When I was back in “Path of Dreams”, GG and MS were singing folk songs. MS, especially, had a mellifluous voice and the didi joined in every now and again while flitting between the kitchen and the dining room. Sometimes, they sang along to the songs playing on the speakers through the didi’s iPod. The playlist was a mish mash of Nepali songs, heavy metal remixes of folk songs, 80s Hindi film songs and fresh out of the over Bollywood nos. In the middle of this infectiously harmonic atmosphere, GG gave me a free crash course on Nepali folk music. He told me about Raju Lama – one of the leading young Nepali singer-songwriters, Edge – a popular folk-rock band from Pokhara, Gaurav – a singer whose trick-in-trade was switching between Hindi and Nepali in alternate stanzas.
This scene dissolved into the evening when, as promised, Romy invited me to dine with all the Nepalis once the other “foreigners” had gone off to bed. The musical session resumed with Romy on the tabla, GG on the guitars, MS on vocals and Romy’s 4 year old boy doing the screams and the growls. The didi was habitually shy but she had the sweetest voice of all and obliged to sing a couple of songs. It was a beautiful evening, pure, harmonious and in tune with the tranquil settings of Muktinath. I had known none of them the day before but by the end of this evening, it seemed as if we were the closest of friends. This was the sort of evening that validated solo travel, gave it momentum and made you wish you never had to go back home again. As it turned out, it was also the last purely happy moment any of us would have for weeks.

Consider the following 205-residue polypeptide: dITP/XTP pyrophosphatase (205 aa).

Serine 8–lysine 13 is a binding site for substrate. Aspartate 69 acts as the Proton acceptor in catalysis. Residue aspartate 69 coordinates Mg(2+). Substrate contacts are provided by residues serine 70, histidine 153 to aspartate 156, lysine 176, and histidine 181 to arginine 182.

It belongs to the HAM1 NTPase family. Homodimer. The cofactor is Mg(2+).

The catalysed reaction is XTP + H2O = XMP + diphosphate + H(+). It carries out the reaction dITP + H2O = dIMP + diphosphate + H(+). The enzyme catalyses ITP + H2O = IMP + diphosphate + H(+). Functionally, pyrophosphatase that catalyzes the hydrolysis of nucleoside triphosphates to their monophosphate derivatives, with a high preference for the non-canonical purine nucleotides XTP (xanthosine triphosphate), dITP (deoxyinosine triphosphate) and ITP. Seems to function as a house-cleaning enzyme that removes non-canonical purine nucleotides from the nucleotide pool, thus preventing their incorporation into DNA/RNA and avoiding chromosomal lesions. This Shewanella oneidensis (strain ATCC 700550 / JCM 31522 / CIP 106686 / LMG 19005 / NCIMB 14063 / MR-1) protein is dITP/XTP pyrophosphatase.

Ever since I’d met R & B on a cold, drizzly night over whisky and chips in the village of Khati in Kumaon, Muktinath had been firmly plonked on a bucket-list of priorities. R especially was so enthusiastic , he wouldn’t stop raving about the Circuit, the trek, his children doing the trek, the pass, crossing the pass, his children crossing the pass, arriving at the incredible wonders of Mustang, a world apart from the other side and blah and blah. He was selling the trek and left me no choice but to buy it. I’ve been to Nepal twice since that cold, drizzly day in Khati and was thwarted both times, once by flash floods, the next by a terrible eye infection. I wasn’t going to be beat this time.
The walk from Jharkot to Ranipauwa, the lodge town below Muktinath, takes just 30 minutes. But it was a breathless 30 minutes as I took the short-cuts climbing up the hill trying to avoid the dusty jeep-infested road as much as I could. Everyone I had met on the way had warned me against staying in Ranipauwa. “It’s just big hotels built for Indian pilgrims”, “It’s dirty and charmless”, “Except for the temple, there’s nothing interesting there” and it’s all largely true. Ranipauwa is just a disorganized cluster of ugly buildings, bland lodges and over-priced shops but I didn’t want to have come this far and not stayed just steps away from the temple. C & T, the affable American Missionaries I’d met in Tirigaon, had highly recommended The Royal Mustang Hotel saying they had “friends” there. But when I spoke to the didi, she didn’t seem too happy that people recommended by C&T were knocking on her door. I wandered around for a bit, past trinket sellers who were trying to make a fortune by haggling fiercely with gullible Indian pilgrims over ammonites procured from the Kali Gandaki Valley, bypassed Hotel Bob Marley where there seemed to be a big party going on and went straight to one of the last places on the road, the enticingly named “Path of Dreams”.